18 November 2013

UniSA hosts Materials Innovations in Surface Engineering (MISE) conference 2013

Plastic rear-view mirrorsAustralian innovation focussed on engineering high performing materials could lift Australian manufacturing out of the doldrums.

The sector has seen a decline in its contribution to the GDP from 25 per cent to just 10 per cent, but industry and research experts meeting at the University of South Australia this week believe high tech innovations in materials and surface engineering hold the key to reinvigorating the industry and they already have runs on the board to prove it. 

On 19-21 November national and international research scientists will come together with industry representatives at the UniSA’s Mawson Lakes campus for the Materials Innovations in Surface Engineering (MISE) conference.

Surface engineering involves the modification of a material’s surface through the application of organic and inorganic compounds, heat treatment, chemical vapour deposition, alloy or polymer selection and other methods, to improve its performance.

The technology has applications across a variety of industries including the automotive, defence and biomedical sectors.

Already many local innovations in surface engineering are being commercialised with great success including work done by researchers at UniSA’s Mawson Institute in collaboration with automotive parts manufacturer SMR to develop the world’s first rear-view mirror made entirely of plastic.

Research group leader for the plastic mirror project Associate Professor Peter Murphy will be presenting a brand new technological innovation at the conference, in the area of high reflectivity coatings for concentrated solar power.

A specialist in the application of thin film coatings to plastic substrates with more than 20 years of experience working with thin film coatings, Assoc Prof Murphy says the conference provides an opportunity to showcase the exciting and productive collaborations between universities and industry.

“Working with national and international companies, it is our focus to transition research from the laboratory into commercial product with all the associated benefits to the economy, including local jobs,” Assoc Prof Murphy said.

“The high reflectivity coatings we have been developing have many applications in the real world, from mirrors on concentrated solar power mirrors to LED headlights for cars – their potential is significant.”

Assoc Prof Murphy joins a number of speakers with significant experience in the commercialisation of high-tech surface and materials innovations at the conference, including Dr Torsten Schmauder, a leading researcher working with German optical coatings firm Leybold Optics.

Dr Schmauder will open the conference alongside South Australia’s Chief Scientist Professor Don Bursill, with a discussion on the application of vacuum-coated thin films in surface engineering.

“Conferences like the MISE are extremely important to get input on what will be needed by industry and what is being developed by UniSA and other Institutes,” Dr Schmauder said.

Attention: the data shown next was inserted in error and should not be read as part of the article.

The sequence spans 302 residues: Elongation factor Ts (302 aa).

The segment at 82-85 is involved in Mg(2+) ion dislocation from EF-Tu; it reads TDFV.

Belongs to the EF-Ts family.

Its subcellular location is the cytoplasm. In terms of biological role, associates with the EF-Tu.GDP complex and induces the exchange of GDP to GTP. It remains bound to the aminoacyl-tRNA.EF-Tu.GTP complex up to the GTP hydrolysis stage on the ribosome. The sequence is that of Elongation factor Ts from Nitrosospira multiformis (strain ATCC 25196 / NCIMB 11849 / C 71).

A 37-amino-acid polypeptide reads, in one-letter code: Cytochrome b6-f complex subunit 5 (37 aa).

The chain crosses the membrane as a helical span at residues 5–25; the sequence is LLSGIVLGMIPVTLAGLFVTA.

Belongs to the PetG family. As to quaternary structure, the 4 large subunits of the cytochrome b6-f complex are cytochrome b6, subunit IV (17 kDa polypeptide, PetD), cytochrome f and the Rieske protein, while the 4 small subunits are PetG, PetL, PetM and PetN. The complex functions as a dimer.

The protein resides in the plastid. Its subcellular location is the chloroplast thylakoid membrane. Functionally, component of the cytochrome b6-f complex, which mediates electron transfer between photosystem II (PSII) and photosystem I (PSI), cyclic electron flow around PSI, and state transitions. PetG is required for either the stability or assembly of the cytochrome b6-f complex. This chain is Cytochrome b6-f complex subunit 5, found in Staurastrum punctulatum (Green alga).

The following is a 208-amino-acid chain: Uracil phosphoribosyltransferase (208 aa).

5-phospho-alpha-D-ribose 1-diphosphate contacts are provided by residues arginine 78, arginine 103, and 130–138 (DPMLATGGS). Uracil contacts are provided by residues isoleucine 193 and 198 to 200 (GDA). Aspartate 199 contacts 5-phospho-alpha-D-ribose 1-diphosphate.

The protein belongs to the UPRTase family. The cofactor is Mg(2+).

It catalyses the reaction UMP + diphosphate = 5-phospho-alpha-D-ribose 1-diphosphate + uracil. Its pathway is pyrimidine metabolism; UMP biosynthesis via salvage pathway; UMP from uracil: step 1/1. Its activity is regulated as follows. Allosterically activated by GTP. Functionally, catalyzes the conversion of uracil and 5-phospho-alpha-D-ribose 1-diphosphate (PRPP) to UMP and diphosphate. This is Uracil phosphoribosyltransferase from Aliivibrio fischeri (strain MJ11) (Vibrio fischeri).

Other speakers include Professor Magnus Nyden, Director from UniSA’s Ian Wark Research Institute, who has been also developing surface engineering advances with significant commercial benefits.

Prof Nyden’s work on the development of anti-fouling coatings for applications in the maritime industry stands to save time and resources in the removal of biomaterials from marine craft.

His work in the lab has led him into the boardrooms of two companies as the Director of SuMo Biomaterials and an associate of marine paint supplier Capeco AB.

“Our coating is intended to be cheap, non-toxic and applicable on large surfaces, for instance on a ship or submarine hull. Our goal is to develop technologies using polymer materials intended for large-scale production in South Australia,” Prof Nyden said.

The conference will also host a number of representatives from local and global industry groups including United Surface Technologies, Kennametal Australia and Austral Technologies and Iranian MAPNA Group.

Government bodies including CSIRO, DSTO and the Australian Submarine Corporation, the provider of maintenance services to Australia’s naval defence submarines will also attend.

Mikael Johansson from the Australian Submarine Corporation says the innovation and development of new anti-fouling technologies based on Stimuli-Responsive Copper Scavenging Polymer Films are just one example of the promise of research and industry collaboration.

“This is very interesting technology that will enable a more environmentally friendly anti-fouling solution with the potential to have improved reliability compared to existing systems,” Johansson says.

“It is also an example of home-grown innovation that can support the development of local industries.”

For more information about the conference or to register please visit: materialsaustralia.com.au

Media contact: Michèle Nardelli office: 08 8302 0966 mobile: 0418 823 673 email: Michele.nardelli@unisa.edu.au

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